Business not doing enough on sustainability, say CEOs

The United Nations Global Compact, launched in 2004, is an initiative to encourage businesses worldwide to adopt sustainable and socially responsible policies, and to report on their implementation. Now the UNGC and Accenture Management Consulting have undertaken a survey of 1000 global CEOs to see how business leaders consider their community is doing to implement sustainability.

The top level findings include:

  • The global economy is on the wrong track, and business is not playing its part in forging a sustainable future.
  • Some 63% of CEOs expect sustainability to transform their industry within five years—and 76% believe that embedding sustainability into core business will drive revenue growth. But even as they make progress in embedding sustainability through their business they are constrained by market expectations, and are struggling to quantify and capture the business value of sustainability.
  • Many business leaders feel that given the structures, incentives and demands of the market, they have taken their companies as far as they can. While a few leading companies are deepening and intensifying their commitments on sustainability, others are growing skeptical that addressing global sustainability challenges will ever become critical to their business success within current economic systems and markets.
  • CEOs clearly recognize the scale of the global challenge—but may not yet see the urgency or the incentive for their own businesses to do more and to have a greater impact. This disconnect suggests that a gap persists between the approach to sustainability of the majority of companies globally—an approach centered on philanthropy, compliance, mitigation and the license to operate—and the approach being adopted by leading companies, focused on innovation, growth and new sources of value.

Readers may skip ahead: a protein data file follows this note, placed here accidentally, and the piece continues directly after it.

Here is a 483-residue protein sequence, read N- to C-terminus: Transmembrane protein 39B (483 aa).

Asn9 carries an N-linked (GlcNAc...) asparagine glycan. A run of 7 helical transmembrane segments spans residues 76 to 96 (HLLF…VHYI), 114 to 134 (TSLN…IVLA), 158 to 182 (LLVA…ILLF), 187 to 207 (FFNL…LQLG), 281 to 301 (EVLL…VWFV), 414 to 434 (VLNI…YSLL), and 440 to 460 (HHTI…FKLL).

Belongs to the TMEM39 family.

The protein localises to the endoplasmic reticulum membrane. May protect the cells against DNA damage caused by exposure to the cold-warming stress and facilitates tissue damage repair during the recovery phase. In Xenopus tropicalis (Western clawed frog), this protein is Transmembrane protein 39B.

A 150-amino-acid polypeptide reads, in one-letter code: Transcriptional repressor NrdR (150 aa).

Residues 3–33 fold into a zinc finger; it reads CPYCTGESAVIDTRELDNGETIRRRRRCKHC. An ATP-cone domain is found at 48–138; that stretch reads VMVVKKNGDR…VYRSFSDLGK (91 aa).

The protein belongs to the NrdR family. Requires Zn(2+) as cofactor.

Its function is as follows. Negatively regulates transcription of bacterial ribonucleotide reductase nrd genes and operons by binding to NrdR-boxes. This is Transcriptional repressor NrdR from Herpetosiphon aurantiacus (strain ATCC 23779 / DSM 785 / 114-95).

• CEOs are clear that action must be justified against traditional measures of success. The more adept companies become at measuring and tracking their own sustainability performance, the more their frustration grows at an apparent inability to tie performance improvements and industry leadership to the fundamentals of business value beyond incremental gains. Signals from consumers are mixed; investor interest is patchy.
  • CEOs see two essential elements on the agenda for action. First, CEOs call for active intervention by governments and policymakers, in collaboration with business, to align public policy with sustainability at global, national and local levels, including hard measures on regulation, standards and taxation. In parallel, business leaders point to the need to learn from those companies already leading the way, harnessing sustainability as an opportunity for innovation and growth, delivering business value and sustainability impact at scale.
  • CEOs call for government intervention to align public policy with sustainability.

This fascinating 55 page report, which may hold some important clues for increasing business participation in implementation of sustainability, can be found at http://www.accenture.com/Microsites/ungc-ceo-study/Pages/home.aspx

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